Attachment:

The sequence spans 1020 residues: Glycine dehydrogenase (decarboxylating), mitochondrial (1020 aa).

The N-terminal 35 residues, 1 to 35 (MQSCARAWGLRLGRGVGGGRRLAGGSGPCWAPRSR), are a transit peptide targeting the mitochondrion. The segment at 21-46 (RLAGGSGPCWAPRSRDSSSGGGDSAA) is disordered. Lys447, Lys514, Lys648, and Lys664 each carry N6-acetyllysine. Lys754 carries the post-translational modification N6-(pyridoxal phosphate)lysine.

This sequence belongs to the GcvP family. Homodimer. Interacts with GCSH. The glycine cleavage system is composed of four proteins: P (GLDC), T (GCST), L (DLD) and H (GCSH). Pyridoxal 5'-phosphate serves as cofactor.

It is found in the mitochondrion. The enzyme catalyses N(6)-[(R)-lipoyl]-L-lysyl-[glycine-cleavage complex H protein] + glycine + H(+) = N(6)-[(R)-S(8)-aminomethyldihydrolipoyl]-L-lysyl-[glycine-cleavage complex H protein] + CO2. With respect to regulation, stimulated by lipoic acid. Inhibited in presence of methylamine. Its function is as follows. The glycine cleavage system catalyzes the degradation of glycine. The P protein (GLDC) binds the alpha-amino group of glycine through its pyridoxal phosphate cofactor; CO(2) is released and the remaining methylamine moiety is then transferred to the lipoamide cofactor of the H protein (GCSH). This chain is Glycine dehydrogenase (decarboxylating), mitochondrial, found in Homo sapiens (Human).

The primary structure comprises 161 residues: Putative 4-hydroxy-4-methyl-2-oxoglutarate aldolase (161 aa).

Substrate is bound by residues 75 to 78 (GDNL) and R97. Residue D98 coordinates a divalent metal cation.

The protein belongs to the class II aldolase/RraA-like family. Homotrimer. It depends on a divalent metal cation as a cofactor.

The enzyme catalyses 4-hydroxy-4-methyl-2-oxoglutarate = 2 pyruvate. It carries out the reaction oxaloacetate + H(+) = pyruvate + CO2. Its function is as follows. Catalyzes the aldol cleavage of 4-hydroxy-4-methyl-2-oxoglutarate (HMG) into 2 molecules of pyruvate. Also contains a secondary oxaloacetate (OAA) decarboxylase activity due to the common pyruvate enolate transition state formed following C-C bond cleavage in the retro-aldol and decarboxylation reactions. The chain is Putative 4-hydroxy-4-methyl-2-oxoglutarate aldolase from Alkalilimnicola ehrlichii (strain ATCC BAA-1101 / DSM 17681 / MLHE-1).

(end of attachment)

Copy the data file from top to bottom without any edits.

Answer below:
The sequence spans 1020 residues: Glycine dehydrogenase (decarboxylating), mitochondrial (1020 aa).

The N-terminal 35 residues, 1 to 35 (MQSCARAWGLRLGRGVGGGRRLAGGSGPCWAPRSR), are a transit peptide targeting the mitochondrion. The segment at 21-46 (RLAGGSGPCWAPRSRDSSSGGGDSAA) is disordered. Lys447, Lys514, Lys648, and Lys664 each carry N6-acetyllysine. Lys754 carries the post-translational modification N6-(pyridoxal phosphate)lysine.

This sequence belongs to the GcvP family. Homodimer. Interacts with GCSH. The glycine cleavage system is composed of four proteins: P (GLDC), T (GCST), L (DLD) and H (GCSH). Pyridoxal 5'-phosphate serves as cofactor.

It is found in the mitochondrion. The enzyme catalyses N(6)-[(R)-lipoyl]-L-lysyl-[glycine-cleavage complex H protein] + glycine + H(+) = N(6)-[(R)-S(8)-aminomethyldihydrolipoyl]-L-lysyl-[glycine-cleavage complex H protein] + CO2. With respect to regulation, stimulated by lipoic acid. Inhibited in presence of methylamine. Its function is as follows. The glycine cleavage system catalyzes the degradation of glycine. The P protein (GLDC) binds the alpha-amino group of glycine through its pyridoxal phosphate cofactor; CO(2) is released and the remaining methylamine moiety is then transferred to the lipoamide cofactor of the H protein (GCSH). This chain is Glycine dehydrogenase (decarboxylating), mitochondrial, found in Homo sapiens (Human).

The primary structure comprises 161 residues: Putative 4-hydroxy-4-methyl-2-oxoglutarate aldolase (161 aa).

Substrate is bound by residues 75 to 78 (GDNL) and R97. Residue D98 coordinates a divalent metal cation.

The protein belongs to the class II aldolase/RraA-like family. Homotrimer. It depends on a divalent metal cation as a cofactor.

The enzyme catalyses 4-hydroxy-4-methyl-2-oxoglutarate = 2 pyruvate. It carries out the reaction oxaloacetate + H(+) = pyruvate + CO2. Its function is as follows. Catalyzes the aldol cleavage of 4-hydroxy-4-methyl-2-oxoglutarate (HMG) into 2 molecules of pyruvate. Also contains a secondary oxaloacetate (OAA) decarboxylase activity due to the common pyruvate enolate transition state formed following C-C bond cleavage in the retro-aldol and decarboxylation reactions. The chain is Putative 4-hydroxy-4-methyl-2-oxoglutarate aldolase from Alkalilimnicola ehrlichii (strain ATCC BAA-1101 / DSM 17681 / MLHE-1).